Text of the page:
PHILADELPHIA (AP) — Jordan Mailata said he knew “peanuts” about the NFL when he decided to stop playing rugby in Australia and pursue a career in football only three years ago.
The 6-foot-8, 346-pound Mailata has come a long way in a short time and fared well in his first career start protecting Carson Wentz’s blind side before a national audience on “Sunday Night Football” in Philadelphia’s 25-20 win at San Francisco.
Mailata found out the day before the game he would have to replace injured nine-time Pro Bowl left tackle Jason Peters. He held his own against the 49ers’ injury-depleted defensive line, didn’t allow any sacks and helped open some running lanes. Mailata did commit a false start on a third-and-1 that stalled the drive.
“I’m not trying to fill JP’s boots,” Mailata said Thursday. “I’m trying to make my own name, I’m just trying to be my own person in this sport. It’s an identity thing for me. Being labeled as the guy who played rugby, using that as an excuse for giving up a sack or having a missed assignment, I’d rather have a missed assignment because I didn’t know the play. I don’t want to have a missed assignment because I was a rugby player.”
Mailata began chasing a career in the NFL in 2017 after overpowering players on the rugby pitch while playing for the South Sydney Rabbitohs. He began training at IMG Academy in Bradenton, Florida in January 2018 and impressed Eagles offensive line coach Jeff Stoutland at his pro day that year.
At first, Mailata said he was intimidated by Stoutland’s aggressive coaching. Now, he says their relationship has grown “exponentially.”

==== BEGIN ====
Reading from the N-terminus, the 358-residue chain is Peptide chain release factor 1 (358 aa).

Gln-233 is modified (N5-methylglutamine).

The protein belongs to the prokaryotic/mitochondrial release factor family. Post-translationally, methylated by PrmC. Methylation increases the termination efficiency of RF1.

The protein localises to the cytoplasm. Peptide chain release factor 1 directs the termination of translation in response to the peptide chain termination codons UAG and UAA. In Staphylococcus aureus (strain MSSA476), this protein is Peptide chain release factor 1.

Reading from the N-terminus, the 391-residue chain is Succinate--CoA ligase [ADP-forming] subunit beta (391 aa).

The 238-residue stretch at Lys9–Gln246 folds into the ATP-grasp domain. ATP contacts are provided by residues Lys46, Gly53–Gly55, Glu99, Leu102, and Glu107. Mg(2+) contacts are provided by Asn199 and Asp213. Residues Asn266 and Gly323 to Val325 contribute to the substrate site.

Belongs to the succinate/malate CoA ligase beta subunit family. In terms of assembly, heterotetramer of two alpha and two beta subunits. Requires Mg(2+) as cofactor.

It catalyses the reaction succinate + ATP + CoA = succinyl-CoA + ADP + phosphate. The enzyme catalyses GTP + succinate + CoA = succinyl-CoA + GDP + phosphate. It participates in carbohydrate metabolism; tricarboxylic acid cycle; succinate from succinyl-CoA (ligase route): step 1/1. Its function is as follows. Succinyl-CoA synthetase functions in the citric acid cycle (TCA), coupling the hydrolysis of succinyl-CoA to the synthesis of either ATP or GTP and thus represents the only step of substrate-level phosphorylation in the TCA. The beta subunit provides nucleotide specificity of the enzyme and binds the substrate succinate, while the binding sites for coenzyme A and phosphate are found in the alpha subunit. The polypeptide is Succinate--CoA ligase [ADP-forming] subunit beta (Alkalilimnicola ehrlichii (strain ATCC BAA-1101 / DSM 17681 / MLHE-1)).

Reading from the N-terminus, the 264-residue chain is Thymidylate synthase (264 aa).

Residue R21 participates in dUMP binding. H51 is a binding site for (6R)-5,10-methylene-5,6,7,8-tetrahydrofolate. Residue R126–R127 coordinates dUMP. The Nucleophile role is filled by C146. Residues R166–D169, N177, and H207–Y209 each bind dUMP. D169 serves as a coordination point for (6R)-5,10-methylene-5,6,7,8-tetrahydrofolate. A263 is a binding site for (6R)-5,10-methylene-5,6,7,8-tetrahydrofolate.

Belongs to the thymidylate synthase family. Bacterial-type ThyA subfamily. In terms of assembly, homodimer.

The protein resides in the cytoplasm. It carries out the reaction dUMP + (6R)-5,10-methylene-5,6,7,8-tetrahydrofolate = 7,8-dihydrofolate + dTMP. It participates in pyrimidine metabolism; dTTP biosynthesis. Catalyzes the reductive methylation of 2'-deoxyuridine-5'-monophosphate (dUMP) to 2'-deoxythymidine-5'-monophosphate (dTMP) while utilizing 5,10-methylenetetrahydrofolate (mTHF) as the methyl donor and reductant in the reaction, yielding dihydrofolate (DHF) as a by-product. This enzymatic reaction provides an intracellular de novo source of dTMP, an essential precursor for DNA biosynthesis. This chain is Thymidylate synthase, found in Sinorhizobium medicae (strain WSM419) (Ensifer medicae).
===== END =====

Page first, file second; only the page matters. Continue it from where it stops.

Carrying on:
“I was like why is he shouting at me? Dude, I just got to America. Stop shouting at me,” Mailata recalled with a smile. “Now, Stout, he’s my guy.”
Philadelphia moved up 17 spots in the 2018 to draft Mailata with pick No. 233 in the seventh round. Mailata didn’t play his rookie season and spent last year on injured reserve. He wowed everyone with his singing voice before proving he could transition from rugby to the NFL.
“Every day that he came into the building here was a new day for him,” Eagles coach Doug Pederson said. “He was kind of relearning the things he learned from the day before, and he has grown in three years, he has grown so much with just understanding the game of football and how to play the game of football, let alone executing the offense. Just learning how to play, just learning how to take a big body and move it around differently than what he was used to. He’s come a long, long way in his development and his growth.”
The 23-year-old Mailata made his NFL debut in Week 1, playing 18 snaps at right tackle. After Peters was placed on IR last Saturday, Mailata got his first chance to start.
“I thought there were some really good things by him,” Pederson said. “He’s a big man, obviously. He’s strong and when he is 100% accurate on what he’s doing on that particular play, it’s hard for defenders to get around him, whether it’s a pass block or a run block, when he’s right. So he’s still a work-in-progress. He’s still like a ball of clay that we are shaping and molding and making into a left tackle.”
Mailata has a tough task Sunday when the Eagles (1-2-1) visit Pittsburgh. The Steelers (3-0) have T.J. Watt and Bud Dupree rushing off the edge. The two linebackers have combined for six of the team’s 15 sacks. Mailata will likely draw Dupree coming off the right side.
“They get after the passer and he’ll have his hands full,” Pederson said. “It’s going to take a solid week of preparation by all of our guys to be prepared for this defense.”
When Wentz first saw Mailata, he was amazed by his size.
“Big dude is your first reaction when you see him and you see the highlights of him playing rugby and you just see a big athlete. And to see him progress and learn this game and learn the details of that specific position, I was so proud of him,” Wentz said. “He’s a great guy, great player.”
Three-time All-Pro center Jason Kelce also was thrilled to see Mailata’s perseverance pay off.
“It was fun to watch a guy who has been working for two years to play a brand new sport to finally get an opportunity to play the whole game, a meaningful game and to play the way he did, I was happy for him,” Kelce said.
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